South Australia -- While I appreciate the anxiety of the Government to consolidate, as far as possible, the legislation of this Parliament, I consider that the bill is of sufficient magnitude to be referred to a select committee. Alternatively, I ask the Minister not to proceed with the bill but to leave it to be dealt with by tlie next Parliament. The bill is not so simple as the Minister in his secondreading speech represented it to be, and I can quite understand that honorable senators have difficulty in comprehending the alterations which the measure will effect in the existing law. The fourth schedule is more than a mere consolidation; it proposes alterations of the law. For instance, the Gold Bounty Act is being amended by the omission of sections 2 and 3, and alterations are being made in the Commonwealth Conciliation and Arbitration Act. If we are to debate these matters item by item in order to ensure that while driving in one nail we are not loosening a dozen others, we shall not have time to consider this measure fully before the election. There is no urgent need for the bill. **Senator Duncan-Hughes** has correctly pointed out that the fourth schedule involves a material alteration of the existing law. {: .speaker-KTR} ##### Senator McLachlan: -- Mention one material alteration which this measure will make in the law. {: .speaker-JTL} ##### Senator DALY: -- It alters the Commonwealth Conciliation and Arbitration Act, and redrafts the industrial provisions of the Gold Bounty Act. Also, I am reminded by **Senator Collings,** the amendment proposed to the Cotton Bounty Act, will alter the law. In any case what harm could be done by referring this measure to a select committee? I make no complaint against the Crown Law officers. I do not question their competency, but. over and over again even the Crown Law Department has had to submit to Parliament alterations to acts in order to meet circumstances that were not envisaged when the original measures wore drafted. Here we are asked- to alter the Conciliation and Arbitration Act, and to strike out of the Defence Act a provision relating to the retirement of officers without considering either the effect such alterations will have on the law appertaining to them, or the incidence of a principle which we may be forced to carry right through other legislation. {: #subdebate-32-0-s1 .speaker-KTR} ##### Senator MCLACHLAN:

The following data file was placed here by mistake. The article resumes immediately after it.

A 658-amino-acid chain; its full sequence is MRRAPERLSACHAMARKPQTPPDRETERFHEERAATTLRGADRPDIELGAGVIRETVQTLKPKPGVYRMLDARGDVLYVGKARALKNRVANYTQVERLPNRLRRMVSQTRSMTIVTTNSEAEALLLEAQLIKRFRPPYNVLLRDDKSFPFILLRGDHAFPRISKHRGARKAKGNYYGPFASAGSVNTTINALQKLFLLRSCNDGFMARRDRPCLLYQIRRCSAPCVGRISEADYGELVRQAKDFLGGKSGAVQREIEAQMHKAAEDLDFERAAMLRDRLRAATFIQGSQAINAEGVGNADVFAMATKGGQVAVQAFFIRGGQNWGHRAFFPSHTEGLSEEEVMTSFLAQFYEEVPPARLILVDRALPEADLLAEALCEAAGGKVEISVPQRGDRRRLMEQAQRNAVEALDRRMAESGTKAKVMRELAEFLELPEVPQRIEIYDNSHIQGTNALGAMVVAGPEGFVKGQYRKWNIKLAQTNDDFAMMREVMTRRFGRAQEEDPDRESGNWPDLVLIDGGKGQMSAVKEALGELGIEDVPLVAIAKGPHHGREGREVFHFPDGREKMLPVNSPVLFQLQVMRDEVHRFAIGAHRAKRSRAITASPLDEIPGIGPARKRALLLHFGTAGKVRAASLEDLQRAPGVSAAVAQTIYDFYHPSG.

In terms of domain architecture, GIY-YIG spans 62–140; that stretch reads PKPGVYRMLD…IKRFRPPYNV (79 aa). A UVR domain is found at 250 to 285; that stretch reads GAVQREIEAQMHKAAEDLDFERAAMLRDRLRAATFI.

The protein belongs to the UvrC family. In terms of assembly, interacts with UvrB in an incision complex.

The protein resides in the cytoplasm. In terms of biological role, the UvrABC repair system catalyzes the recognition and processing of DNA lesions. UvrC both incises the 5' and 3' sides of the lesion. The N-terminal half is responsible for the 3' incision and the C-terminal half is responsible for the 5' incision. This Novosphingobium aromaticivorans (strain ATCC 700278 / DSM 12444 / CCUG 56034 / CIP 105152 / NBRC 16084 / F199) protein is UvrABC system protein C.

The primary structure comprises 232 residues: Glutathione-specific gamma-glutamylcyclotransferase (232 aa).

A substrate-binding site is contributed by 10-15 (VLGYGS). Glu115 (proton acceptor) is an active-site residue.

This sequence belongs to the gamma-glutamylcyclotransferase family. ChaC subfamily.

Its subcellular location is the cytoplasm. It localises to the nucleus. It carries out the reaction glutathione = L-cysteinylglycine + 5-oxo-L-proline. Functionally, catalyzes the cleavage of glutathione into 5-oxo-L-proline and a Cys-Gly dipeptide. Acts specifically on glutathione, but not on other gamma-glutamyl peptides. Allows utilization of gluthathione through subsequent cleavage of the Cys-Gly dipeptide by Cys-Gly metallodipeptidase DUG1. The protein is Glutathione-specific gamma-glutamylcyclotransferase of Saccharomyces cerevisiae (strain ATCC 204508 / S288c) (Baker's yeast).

President of the Executive Council · Vice · UAP -- When moving the second reading of the bill I did not hesitate to commend the bill to the Senate, and to assure honorable senators that there was nothing in it that could be regarded as contentious. I repeat that assurance on the basis of information given to me by the Crown Law officers who have been engaged on this work, not only under the present Government, but under the preceding Government. It has been a colossal work and it would be disheartening to them if the enactment of this revision web further delayed. The bill has been on the tapis for some time, but it has been delayed in order to extend consideration to some members of the profession who, not knowing that this work was in progress, had also compiled a consolidation of the statutes. {: .speaker-JTL} ##### Senator Daly: -- Has this bill been referred to any law society in Australia ? {: .speaker-KTR} ##### Senator McLACHLAN: -- No, and I Jo not think it is necessary to do so. This work has been held up too long already, and I give to honorable senators the assurance that if, when dealing with this measure in committee any substantial alteration of the law is pointed out, I shall defer its further consideration. I am prepared to explain every item in the schedules, and I am assured by the Solicitor-General that the measure proposes no material alteration of the law. In the United Kingdom similar measures have never been examined by a select committee, nor have detailed explanations been sought by members before the committee stage. To illustrate the difficulties of the Crown Law administration I point out that nineteen amendments of this bill have been drafted since it was introduced into the Senate, and that fifteen of these have been necessitated by amending legislation introduced in the" House of Representatives. When the fourth schedule is reached I shall be prepared to give a complete explanation of what is proposed. **Senator Duncan-Hughes** said that this measure will cause a great deal of difficulty to the legal profession. I assure the honorable senator that the Crown Law officers propose that, immediately legislative effect has been given to this bill, the statutes shall be reprinted as revised to date. In the present congested state of the statute-book, the various amendments, references and cross references make the law complicated, not only to members of the legal profession, but also, undoubtedly, to the layman. It will be possible to obviate difficulty on the part of the practitioner who does not choose to purchase the revised and consolidated statutes by an italicized reference in the alphabetical list of acts that prefaces every volume of statutes, as **Senator Duncan-Hughes** has suggested. But already a complete reference to all amendments made to any act may be. found in the chronological table of acts which is included each year in the annual volume of acts. Therein are set out the act, the amendments and a reference to the acts making the amendments. It might be advisable, also, to embody some reference to this in a short prefatory note to future volumes of statutes. I shall see that something of the kind is done, because it is important that members of the profession and the public generally should know how the various acts have been affected by this revision. I repeat that if we discover in this measure any substantial alteration in the law, I shall consent to postpone its further consideration. The first and second schedules are non-con tentious. They merely clean up the statutes by removing the dead wood from the trees. {: .speaker-K7P} ##### Senator Collings: -- What is the immediate hurry? {: .speaker-KTR} ##### Senator MCLACHLAN: -- This work has been going on for two or three years, and has cost about £2,000. A tremendous amount of re-printing has to be done. I think it would be a vary poor compliment to our Crown Law officers, after their strenuous work, if this legislation were further delayed. {: .speaker-JTL} ##### Senator Daly: -- Why not give their work the consideration it merits? {: .speaker-KTR} ##### Senator McLACHLAN: -- Is there any better place than the floor of the Senate to deal with this matter? The Crown Law officers have worked most arduously on this measure, and at my request and their solicitation, I had it placed at the head of the notice-paper. {: .speaker-K3L} ##### Senator Sampson: -- Has the legal profession been pressing for it? {: .speaker-KTR} ##### Senator McLACHLAN: -- I have pressed for it for a number of years, as have many other members of the legal profession. That pressure was relaxed somewhat when two private gentlemen prepared a consolidation of the statutes; but they were not in a position to clean up the statute-book. If this bill is passed, it will be possible to issue a consolidation of the acts of this Parliament under the authority of this statute. I repeat my assurance that no alteration of the law is involved. The officers of the Crown Law Department know their duties too well, and are too honorable to arrogate to themselves the prerogative of the legislature. {: .speaker-JTL} ##### Senator Daly: -- They would not do it deliberately. {: .speaker-KTR} ##### Senator McLACHLAN: -- So confident am I that no alteration of the law is involved in this bill, that if, perchance, an alteration is found, I shall not proceed further with the measure. In view of the assurances which I have given, I ask the Senate to pass the bill. Question resolved in the affirmative. Bill read a second time. {: #subdebate-32-0-s2 .speaker-K7P} ##### Senator COLLINGS: